Corriente Black Bull

Almost 200 Endangered Livestock and Poultry Breeds

For the past 37 years, The Livestock Conservancy has been identifying and ranking the threat of extinction for almost 200 heritage breeds of livestock and poultry. “More than 4,000 volunteer breeders and 150+ breed associations work diligently to ensure these endangered breeds don’t disappear from our farms, ranches, and backyards throughout America,” explains Dr. Judy Brummer, Interim Executive Director of the Conservancy.

In 2023, counts of some breeds improved significantly. Thanks to the Murray McMurray Poultry Census and the growing popularity of keeping chickens, Australorp, Rhode Island Red, Plymouth Rock, and Brahma chickens have large enough global populations they are graduating off the Conservation Priority List (CPL).

“Heritage breeds of livestock and poultry are an important part of the climate solutions needed for a changing planet,” continues Brummer. Corriente cattle are being added to the CPL in 2023 as a Threatened North American breed with a breeding population of less than 2,000. These agile and athletic cattle are popular for rodeo competitions and thrive in near-desert conditions throughout the southwest. American Yaks which descend from Tibetan imports more than 100 years ago have been added to the Critical category. This breed produces lean, nutrient-rich beef under harsh, cold climates.

Australian Spotted ducks also join the CPL in the Critical category. Despite its name, the small friendly bantam breed was developed in America around 1920. Three bantam chicken breeds also join the CPL in 2023 due to declining populations in both the U.S. and their countries of origin. The Belgian Bearded D’Uccle, Booted Bantam, and Japanese Bantam chickens are showstoppers with no standard-sized counterparts.

Among the 2023 ranking changes for 37 breeds across the 11 species served by the nonprofit Livestock Conservancy, are improvements in America’s turkeys. Black, Royal Palm, and Slate turkey populations are benefitting from farms raising pastured turkeys for the holiday market. The three breeds all improve from Threatened to Watch.

Each year, hundreds of livestock breeders, breed associations, and global conservation partners contribute information about more than 200 individual breeds to The Livestock Conservancy. Data about each breed’s status, risks, and opportunities is weighed carefully to rank their risk of extinction. The Conservation Priority List is the annual product of this rich information and drives specific conservation programs. Stock selections across America often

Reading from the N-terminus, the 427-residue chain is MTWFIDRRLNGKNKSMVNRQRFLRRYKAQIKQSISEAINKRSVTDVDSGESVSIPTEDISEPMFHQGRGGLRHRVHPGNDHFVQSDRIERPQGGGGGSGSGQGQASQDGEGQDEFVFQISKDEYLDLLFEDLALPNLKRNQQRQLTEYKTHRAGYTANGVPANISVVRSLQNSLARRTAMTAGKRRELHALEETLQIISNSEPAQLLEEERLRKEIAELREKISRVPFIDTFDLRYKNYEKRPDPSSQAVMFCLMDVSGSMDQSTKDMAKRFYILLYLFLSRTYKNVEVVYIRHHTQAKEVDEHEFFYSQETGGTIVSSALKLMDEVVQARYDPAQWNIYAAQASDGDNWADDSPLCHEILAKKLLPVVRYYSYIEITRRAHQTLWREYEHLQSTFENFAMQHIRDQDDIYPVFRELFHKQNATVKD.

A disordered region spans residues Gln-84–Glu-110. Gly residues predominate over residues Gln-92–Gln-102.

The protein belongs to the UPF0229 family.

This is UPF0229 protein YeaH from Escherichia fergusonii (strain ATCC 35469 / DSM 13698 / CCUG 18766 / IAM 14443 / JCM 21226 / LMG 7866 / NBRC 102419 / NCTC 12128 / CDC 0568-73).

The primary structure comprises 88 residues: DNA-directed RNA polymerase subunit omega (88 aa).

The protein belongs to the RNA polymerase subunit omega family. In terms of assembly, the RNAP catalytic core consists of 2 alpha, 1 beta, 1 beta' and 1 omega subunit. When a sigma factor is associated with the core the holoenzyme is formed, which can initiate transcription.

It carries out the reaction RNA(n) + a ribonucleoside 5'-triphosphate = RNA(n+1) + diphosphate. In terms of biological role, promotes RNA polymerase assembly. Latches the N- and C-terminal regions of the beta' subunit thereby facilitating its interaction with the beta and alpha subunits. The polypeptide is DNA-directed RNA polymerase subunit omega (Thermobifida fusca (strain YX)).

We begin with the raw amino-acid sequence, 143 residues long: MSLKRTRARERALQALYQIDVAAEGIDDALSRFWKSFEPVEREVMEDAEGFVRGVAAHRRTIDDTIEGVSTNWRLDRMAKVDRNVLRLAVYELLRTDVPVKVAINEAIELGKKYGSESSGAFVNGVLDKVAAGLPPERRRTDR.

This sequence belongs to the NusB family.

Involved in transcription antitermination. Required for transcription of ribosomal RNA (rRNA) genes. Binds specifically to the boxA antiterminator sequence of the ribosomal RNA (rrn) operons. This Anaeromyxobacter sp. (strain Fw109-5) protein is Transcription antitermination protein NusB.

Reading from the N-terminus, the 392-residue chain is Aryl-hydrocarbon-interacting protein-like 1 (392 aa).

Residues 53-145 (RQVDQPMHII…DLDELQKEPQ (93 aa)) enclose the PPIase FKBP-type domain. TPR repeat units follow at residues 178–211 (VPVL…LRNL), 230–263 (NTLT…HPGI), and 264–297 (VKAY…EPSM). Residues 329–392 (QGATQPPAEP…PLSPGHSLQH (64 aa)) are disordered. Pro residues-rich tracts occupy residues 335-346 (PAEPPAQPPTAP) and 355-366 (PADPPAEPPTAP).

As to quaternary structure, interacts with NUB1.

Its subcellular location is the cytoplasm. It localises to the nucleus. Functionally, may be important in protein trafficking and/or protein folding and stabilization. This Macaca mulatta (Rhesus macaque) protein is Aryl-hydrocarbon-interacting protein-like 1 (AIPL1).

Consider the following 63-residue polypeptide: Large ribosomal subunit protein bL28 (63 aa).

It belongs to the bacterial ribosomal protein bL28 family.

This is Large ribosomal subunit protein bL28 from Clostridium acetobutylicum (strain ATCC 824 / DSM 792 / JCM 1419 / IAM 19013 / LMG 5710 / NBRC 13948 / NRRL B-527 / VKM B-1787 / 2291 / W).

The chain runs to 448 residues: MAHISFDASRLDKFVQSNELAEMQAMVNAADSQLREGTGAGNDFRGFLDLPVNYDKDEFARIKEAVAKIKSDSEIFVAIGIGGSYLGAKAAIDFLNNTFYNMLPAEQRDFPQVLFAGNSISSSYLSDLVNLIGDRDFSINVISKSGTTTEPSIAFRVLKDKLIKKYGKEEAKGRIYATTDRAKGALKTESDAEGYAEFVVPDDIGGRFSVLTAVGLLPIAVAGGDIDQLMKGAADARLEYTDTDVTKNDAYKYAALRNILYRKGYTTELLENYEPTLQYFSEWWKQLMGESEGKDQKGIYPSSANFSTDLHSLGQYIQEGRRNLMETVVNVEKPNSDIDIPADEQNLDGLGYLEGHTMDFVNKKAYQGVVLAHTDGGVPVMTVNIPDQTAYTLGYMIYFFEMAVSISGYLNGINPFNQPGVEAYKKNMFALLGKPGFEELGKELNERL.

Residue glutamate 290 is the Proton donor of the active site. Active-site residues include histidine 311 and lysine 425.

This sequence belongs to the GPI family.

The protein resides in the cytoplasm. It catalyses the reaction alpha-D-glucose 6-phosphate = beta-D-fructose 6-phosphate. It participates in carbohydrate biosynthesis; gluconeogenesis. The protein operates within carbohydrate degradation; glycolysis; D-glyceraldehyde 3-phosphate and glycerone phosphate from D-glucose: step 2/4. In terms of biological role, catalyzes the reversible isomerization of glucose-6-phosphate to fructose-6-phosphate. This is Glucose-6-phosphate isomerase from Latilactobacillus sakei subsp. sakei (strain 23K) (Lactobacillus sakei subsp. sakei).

start by reviewing the CPL.

The Livestock Conservancy promotes the usefulness of heritage livestock and poultry in providing fiber, meat, milk, work, sport, companionship, or conservation grazing. Manna Pro generously sponsored hundreds of staff hours to assemble the 2023 CPL. Working together, not a single breed listed on the CPL has been lost to extinction in almost four decades.

Why is genetic diversity important?

Like all ecological systems, agriculture depends on genetic diversity. In domestic animals, genetic diversity is revealed in distinct breeds, each with different characteristics and uses. Biodiversity is necessary to adapt food systems to an ever-changing environment. Heritage breeds retain essential attributes for survival and self-sufficiency. These include fertility, foraging ability, longevity, hardiness, maternal instincts, and resistance to diseases and parasites. As agricultural needs change, this genetic diversity will be necessary to ensure adequate food and fiber production. Once lost, genetic diversity is gone forever.

What Are Heritage Breeds?

Heritage breeds are traditional livestock and poultry breeds raised and stewarded for generations. Some of the breeds on the Conservation Priority List have been found in America for more than 500 years. These breeds were carefully selected over time to emphasize the traits that made them successful in their local environments. They thrived under farming practices and cultural conditions often very different from those found in our modern agricultural systems.

Heritage breeds are in danger of extinction. As agriculture changed over the years, many of these breeds fell out of favor. Heritage breeds store a wealth of genetic resources that are important for our future and the future of our global agricultural food systems.

For more details about the 2023 CPL, please visit and click on the link at the bottom of the page titled “2023 Changes to the CPL.”